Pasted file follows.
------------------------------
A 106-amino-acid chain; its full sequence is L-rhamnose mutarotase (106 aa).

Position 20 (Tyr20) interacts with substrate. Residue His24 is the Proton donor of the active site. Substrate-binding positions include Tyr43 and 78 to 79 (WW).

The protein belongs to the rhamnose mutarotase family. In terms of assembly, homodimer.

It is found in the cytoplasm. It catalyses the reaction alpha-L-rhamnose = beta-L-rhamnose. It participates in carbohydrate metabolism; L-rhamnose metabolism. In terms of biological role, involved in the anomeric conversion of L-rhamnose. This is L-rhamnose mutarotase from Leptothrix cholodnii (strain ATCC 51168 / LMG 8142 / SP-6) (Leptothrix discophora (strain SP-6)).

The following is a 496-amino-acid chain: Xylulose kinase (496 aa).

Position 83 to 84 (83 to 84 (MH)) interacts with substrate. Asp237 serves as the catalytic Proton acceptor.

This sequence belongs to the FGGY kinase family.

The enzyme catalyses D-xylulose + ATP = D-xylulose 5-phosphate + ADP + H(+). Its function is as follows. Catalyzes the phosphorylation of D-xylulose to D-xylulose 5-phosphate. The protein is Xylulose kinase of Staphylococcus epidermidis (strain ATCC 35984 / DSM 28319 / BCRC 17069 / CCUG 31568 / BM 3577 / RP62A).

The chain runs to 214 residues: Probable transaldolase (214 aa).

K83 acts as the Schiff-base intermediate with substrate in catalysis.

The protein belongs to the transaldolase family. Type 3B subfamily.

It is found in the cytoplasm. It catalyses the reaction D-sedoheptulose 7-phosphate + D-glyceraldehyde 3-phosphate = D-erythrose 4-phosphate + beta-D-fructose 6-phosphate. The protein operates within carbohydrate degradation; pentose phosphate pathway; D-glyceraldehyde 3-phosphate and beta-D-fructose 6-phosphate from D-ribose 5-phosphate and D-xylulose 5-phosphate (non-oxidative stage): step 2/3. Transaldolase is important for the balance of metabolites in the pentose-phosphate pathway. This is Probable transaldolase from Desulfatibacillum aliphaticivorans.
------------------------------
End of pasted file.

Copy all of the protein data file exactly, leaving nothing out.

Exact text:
A 106-amino-acid chain; its full sequence is L-rhamnose mutarotase (106 aa).

Position 20 (Tyr20) interacts with substrate. Residue His24 is the Proton donor of the active site. Substrate-binding positions include Tyr43 and 78 to 79 (WW).

The protein belongs to the rhamnose mutarotase family. In terms of assembly, homodimer.

It is found in the cytoplasm. It catalyses the reaction alpha-L-rhamnose = beta-L-rhamnose. It participates in carbohydrate metabolism; L-rhamnose metabolism. In terms of biological role, involved in the anomeric conversion of L-rhamnose. This is L-rhamnose mutarotase from Leptothrix cholodnii (strain ATCC 51168 / LMG 8142 / SP-6) (Leptothrix discophora (strain SP-6)).

The following is a 496-amino-acid chain: Xylulose kinase (496 aa).

Position 83 to 84 (83 to 84 (MH)) interacts with substrate. Asp237 serves as the catalytic Proton acceptor.

This sequence belongs to the FGGY kinase family.

The enzyme catalyses D-xylulose + ATP = D-xylulose 5-phosphate + ADP + H(+). Its function is as follows. Catalyzes the phosphorylation of D-xylulose to D-xylulose 5-phosphate. The protein is Xylulose kinase of Staphylococcus epidermidis (strain ATCC 35984 / DSM 28319 / BCRC 17069 / CCUG 31568 / BM 3577 / RP62A).

The chain runs to 214 residues: Probable transaldolase (214 aa).

K83 acts as the Schiff-base intermediate with substrate in catalysis.

The protein belongs to the transaldolase family. Type 3B subfamily.

It is found in the cytoplasm. It catalyses the reaction D-sedoheptulose 7-phosphate + D-glyceraldehyde 3-phosphate = D-erythrose 4-phosphate + beta-D-fructose 6-phosphate. The protein operates within carbohydrate degradation; pentose phosphate pathway; D-glyceraldehyde 3-phosphate and beta-D-fructose 6-phosphate from D-ribose 5-phosphate and D-xylulose 5-phosphate (non-oxidative stage): step 2/3. Transaldolase is important for the balance of metabolites in the pentose-phosphate pathway. This is Probable transaldolase from Desulfatibacillum aliphaticivorans.